Originally posted on Football Nation  |  Last updated 8/16/12
I wrote an article early this morning describing why I think the Eagles should not sign Tarvaris Jackson.

The more research I did, the more i realized; Tarvaris Jackson isn't really all that bad.

Sure, he has never finished a full 16-games, but the Eagles don't plan on using him for a full season.

Michael Vick averages 2-3 missed games per season if you don't count his '03 season when he was out after Week 5.

So hopefully the birds would only need Tarvaris for a couple games.

Who knows? Maybe Vick will finish all 16 games. Than again, if Vick should go down, playing Jackson for a few weeks might not be a terrible idea. Here are three short reasons the Philadelphia Eagles should sign Tarvaris Jackson.

1. Current Backups Have Seen Little or No Playing Time

Mike Kafka is still the No. 2 quarterback, but a broken wrist has sidelined him for the rest of preseason. While he should be ready by Week 1, he has yet to throw a touchdown in his NFL career, something that fans should be worried about.

Kafka has also never started a game, and only played in two. If the Eagles benched him, next on the list would be inexperienced Nick Foles out of Arizona who had a fantastic preseason debut, but  was also playing second and third-stringers. God forbid we move down to Trent Edwards.

Edwards did not play last year and signed with the Eagles early in the offseason. He received very little reps in training camp, some exercises he was even forced to watch. Sure he came in and led the Eagles at the end of Week 1 of the preseason, throwing for 106 yards and a touchdown.

Unfortunately, like Foles, he was throwing against the third-team defense of the Steelers. None of the quarterbacks have sufficient starting time, yet Jackson by far had his most games started and completed 15 out of 16 games to be exact.

2. Jackson Has Never Had a Season Under 55 Percent Completion Rate

The title speaks for itself, still it's worth getting into detail about. His lowest completion rate in his career was 58 percent, and it was his rookie year nonetheless. Since then he has averaged an astonishing 60.5 percent in his next five seasons.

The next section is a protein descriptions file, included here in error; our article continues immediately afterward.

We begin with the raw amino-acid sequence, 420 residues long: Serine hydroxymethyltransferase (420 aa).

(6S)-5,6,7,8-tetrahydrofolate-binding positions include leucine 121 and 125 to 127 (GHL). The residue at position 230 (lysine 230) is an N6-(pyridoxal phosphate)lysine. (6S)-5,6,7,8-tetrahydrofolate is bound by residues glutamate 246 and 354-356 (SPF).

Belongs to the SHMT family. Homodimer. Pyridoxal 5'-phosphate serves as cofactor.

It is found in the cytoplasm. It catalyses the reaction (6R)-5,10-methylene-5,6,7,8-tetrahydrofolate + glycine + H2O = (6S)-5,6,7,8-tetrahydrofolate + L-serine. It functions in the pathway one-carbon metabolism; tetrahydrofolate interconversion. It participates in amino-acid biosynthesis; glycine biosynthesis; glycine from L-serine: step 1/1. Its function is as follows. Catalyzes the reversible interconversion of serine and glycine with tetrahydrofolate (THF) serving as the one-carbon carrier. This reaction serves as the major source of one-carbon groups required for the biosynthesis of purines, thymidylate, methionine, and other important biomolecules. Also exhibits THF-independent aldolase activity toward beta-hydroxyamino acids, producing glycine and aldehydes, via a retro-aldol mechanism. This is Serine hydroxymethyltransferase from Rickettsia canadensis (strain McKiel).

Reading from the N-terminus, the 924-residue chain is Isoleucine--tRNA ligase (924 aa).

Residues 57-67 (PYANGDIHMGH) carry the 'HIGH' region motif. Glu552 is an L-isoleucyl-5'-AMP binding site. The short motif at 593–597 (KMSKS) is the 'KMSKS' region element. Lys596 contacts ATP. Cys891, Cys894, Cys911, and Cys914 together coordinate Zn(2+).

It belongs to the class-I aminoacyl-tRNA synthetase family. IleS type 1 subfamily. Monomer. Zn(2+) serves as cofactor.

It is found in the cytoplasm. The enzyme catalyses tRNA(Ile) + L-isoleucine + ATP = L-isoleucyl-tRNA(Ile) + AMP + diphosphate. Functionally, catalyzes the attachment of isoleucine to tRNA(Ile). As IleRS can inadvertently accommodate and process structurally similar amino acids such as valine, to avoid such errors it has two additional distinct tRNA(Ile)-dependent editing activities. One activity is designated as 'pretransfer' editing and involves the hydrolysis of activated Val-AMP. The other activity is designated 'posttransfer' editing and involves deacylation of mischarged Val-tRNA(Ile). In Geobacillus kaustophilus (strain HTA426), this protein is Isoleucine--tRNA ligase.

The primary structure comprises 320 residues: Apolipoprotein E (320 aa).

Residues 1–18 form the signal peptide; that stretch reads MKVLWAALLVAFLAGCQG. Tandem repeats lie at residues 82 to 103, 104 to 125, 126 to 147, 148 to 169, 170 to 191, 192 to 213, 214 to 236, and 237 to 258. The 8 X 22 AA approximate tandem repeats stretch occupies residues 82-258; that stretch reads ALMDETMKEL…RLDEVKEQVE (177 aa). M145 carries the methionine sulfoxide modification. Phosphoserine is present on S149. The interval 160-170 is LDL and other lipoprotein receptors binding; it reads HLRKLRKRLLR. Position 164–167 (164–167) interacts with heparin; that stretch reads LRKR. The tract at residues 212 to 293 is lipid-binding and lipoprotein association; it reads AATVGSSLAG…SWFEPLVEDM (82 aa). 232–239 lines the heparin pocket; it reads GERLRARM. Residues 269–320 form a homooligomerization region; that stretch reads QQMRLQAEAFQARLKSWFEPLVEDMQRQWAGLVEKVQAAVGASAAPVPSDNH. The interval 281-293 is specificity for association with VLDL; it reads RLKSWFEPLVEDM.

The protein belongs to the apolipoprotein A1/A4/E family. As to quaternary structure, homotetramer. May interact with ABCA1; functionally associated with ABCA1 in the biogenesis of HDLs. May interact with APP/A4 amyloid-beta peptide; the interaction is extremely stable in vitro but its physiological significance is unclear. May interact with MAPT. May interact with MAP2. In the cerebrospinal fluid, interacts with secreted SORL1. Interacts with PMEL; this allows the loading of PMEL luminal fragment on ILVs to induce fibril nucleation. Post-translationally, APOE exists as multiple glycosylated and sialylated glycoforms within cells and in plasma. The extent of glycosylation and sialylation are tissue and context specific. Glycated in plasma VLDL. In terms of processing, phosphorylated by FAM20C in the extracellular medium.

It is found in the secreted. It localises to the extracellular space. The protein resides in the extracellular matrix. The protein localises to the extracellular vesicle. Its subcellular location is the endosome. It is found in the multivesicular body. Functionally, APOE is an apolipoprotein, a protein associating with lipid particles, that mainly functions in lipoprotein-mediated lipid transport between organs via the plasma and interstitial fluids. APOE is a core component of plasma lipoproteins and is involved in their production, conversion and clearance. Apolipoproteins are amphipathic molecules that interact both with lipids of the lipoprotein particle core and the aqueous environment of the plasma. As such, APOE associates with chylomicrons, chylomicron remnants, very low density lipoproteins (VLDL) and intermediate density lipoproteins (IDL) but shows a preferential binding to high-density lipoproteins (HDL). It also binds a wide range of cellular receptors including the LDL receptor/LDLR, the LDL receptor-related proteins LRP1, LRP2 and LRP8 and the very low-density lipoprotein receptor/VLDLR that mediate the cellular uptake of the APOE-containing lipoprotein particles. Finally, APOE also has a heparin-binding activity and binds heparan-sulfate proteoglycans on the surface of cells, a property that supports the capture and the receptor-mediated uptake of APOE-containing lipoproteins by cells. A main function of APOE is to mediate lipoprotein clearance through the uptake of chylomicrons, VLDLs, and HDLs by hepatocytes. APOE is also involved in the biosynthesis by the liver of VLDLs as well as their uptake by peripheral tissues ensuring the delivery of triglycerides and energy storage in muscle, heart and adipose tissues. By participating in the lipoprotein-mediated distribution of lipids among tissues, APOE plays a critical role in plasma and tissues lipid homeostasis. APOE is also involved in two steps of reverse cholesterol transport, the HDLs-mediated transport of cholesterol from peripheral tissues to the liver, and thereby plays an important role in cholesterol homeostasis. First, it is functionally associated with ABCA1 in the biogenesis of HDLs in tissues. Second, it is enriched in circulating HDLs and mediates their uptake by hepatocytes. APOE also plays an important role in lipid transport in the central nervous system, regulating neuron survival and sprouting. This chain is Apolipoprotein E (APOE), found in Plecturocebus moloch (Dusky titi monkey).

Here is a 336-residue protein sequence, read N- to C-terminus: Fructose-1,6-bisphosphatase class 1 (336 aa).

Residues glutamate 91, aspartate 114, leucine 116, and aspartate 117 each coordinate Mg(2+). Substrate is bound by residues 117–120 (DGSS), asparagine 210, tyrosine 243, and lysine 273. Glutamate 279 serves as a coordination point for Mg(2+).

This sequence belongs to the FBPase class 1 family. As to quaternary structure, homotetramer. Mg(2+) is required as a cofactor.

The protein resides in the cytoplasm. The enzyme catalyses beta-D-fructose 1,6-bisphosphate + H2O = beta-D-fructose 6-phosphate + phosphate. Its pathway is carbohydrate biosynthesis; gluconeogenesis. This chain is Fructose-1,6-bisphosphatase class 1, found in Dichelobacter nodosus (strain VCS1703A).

Compared to the next most experienced QB on the Eagles' roster (besides Vick), Edwards had his worst completion rate in 2010, at 53 percent.  He also was benched after one game. Edwards, like Jackson, has never finished a full season before. Though I stated in my last article, he is a run-first quarterback; if he came to Philadelphia he would be surrounded by talent at the wide receiver position -- who would more than likely help his ratio rise.

3. He Is Coming Off Of His Best Season Yet                

2011 was Jackson's first season in Seattle, and it was his best so far. He recorded 3,091 yards on a team that is surrounded with no-name receivers (at least, it was).  He finished off his season with a 60.2 percent completion ratio, something that not every QB is lucky enough to have.

He threw the ball 271 times, 100 times more than his next best season. Without Adrian Peterson to hand-off to, he had to become a better passer, and he did. So it's obvious, he is becoming a better quarterback. With speedy receivers like DeSean and Maclin, he would most likely rise to the occasion and play tremendously for an injured Michael Vick.

What do you think? Is the risk worth the reward? Can he play at a high level on the other side of the nation? Comment below.

                 

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